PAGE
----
Topic: Thomas Bullick (1882-1918)

Topic type:

Tauranga electrician Thomas Bullick received the Military Medal & Croix de Guerre. He was killed in action in France on 29 September 1918.

Thomas Bullick (1882-1916)Thomas (Tom) Bullick was working for the Tauranga Borough Council as an Electrician when he enlisted for the war.

One of nine children, four of whom did not survive past three years of age, Tom was the second son of Thomas and Jessie Bullick. Born 18 March 1882 in Pleasant Point, a small town in Canterbury, his father was a saddler who, no doubt, was kept busy by the many farms which surrounded the township.

In the early 1900s Tom moved with his family to Hastings and worked as a baker for a number of years. He was also a member of the Hastings Rifles. However his passion was racing pigeons, and he was secretary of the Hastings Homing Pigeon Club. In 1909 he was given the Homer Cup after winning it three years in a row. (Before leaving for the war Tom gave the cup to his girlfriend as a keepsake. Many years later it was returned to the Bullick family).

Living in Tauranga in 1916 Tom enlisted in February and departed for Trentham in March. Initially he was a Private in the 2nd Battalion of the Wellington Regiment, along with his older brother William (Bill). In May he embarked on the troopship Whillochra arriving in England in July. At Sling Camp in Wiltshire Tom was posted to the 1st Battalion, Otago Regiment and left for France at the end of October 1916.

In March 1917 he rejoined his brother in the Wellington Regiment and in August 1917 he was awarded the Military Medal for acts of gallantry in the field:

London Gazette, 16 August 1917, p 8429, Rec No. 940: This man is a Battalion Signaller. During the period 7/9th June he was in charge of a relay post between Battalion Headquarters at Lauwen Molen and the Headquarters of a Battalion in rear. During a hostile counter attack made on the evening of the 8 June and wires were broken several times, and Private Bullick, under heavy shelling, repaired them each time. His conduct throughout the battle was characterised by a fine conception of duty.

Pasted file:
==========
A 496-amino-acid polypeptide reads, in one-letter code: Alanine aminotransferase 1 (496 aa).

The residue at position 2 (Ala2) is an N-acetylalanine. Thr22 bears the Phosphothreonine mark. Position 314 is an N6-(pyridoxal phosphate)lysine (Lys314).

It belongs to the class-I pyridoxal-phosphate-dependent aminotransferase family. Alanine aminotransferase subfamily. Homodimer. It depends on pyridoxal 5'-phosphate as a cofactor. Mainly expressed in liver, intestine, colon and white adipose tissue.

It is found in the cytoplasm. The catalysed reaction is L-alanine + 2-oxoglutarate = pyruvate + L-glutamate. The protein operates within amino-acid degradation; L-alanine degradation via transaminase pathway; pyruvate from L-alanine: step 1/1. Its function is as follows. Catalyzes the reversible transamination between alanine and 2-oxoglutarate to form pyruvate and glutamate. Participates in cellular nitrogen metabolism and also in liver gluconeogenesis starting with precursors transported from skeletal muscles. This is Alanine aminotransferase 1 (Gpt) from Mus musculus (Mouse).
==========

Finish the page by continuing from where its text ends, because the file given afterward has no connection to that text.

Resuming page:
Later he was promoted to Lance-Corporal and held this rank when he was killed in action in France on 29 September 1918 as part of the attempt to take Welsh Ridge during the Battle of Cambrai. He was buried in the Fifteen Ravine-British Cemetery, Villiers-Plouich. Lance-Corporal Bullick was posthumously awarded the Croix de Guerre:

London Gazette, 5 April 1919, p4528, Rec No. 2841: For conspicuous gallantry and devotion to duty. Throughout the whole of the operations undertaken by his Battalion between August 24th and September 19th, this N.C.O. showed conspicuous gallantry in carrying out repairs to communications under very heavy shell and machine gun fire. His devotion to duty enabled his Battalion Commander to keep in telephonic communication with advance troops. His work was a splendid example to his men.

His grave is mentioned in a comrade’s diary:

by Fiona Kean (2014).

Thomas Bullick (1882-1916)


How to cite this page: Kean, Fiona (2014). Thomas Bullick (1882-1916). Retrieved from (Tauranga Memories, last updated: *insert date*). In-text citation: (Kean, 2014)

Discuss This Topic

There are 0 comments in this discussion.

join this discussion

Thomas Bullick (1882-1918)

First Names:Thomas
Last Name:Bullick
Date of Birth:18 March 1882
Place of Birth:Pleasant Point, Canterbury
Country of birth:New Zealand
Date of death:29 September 1918
Place of death:France
Fathers name:Thomas Bullick
Mothers name:Jessie
Military Service:World War I (1914-1918)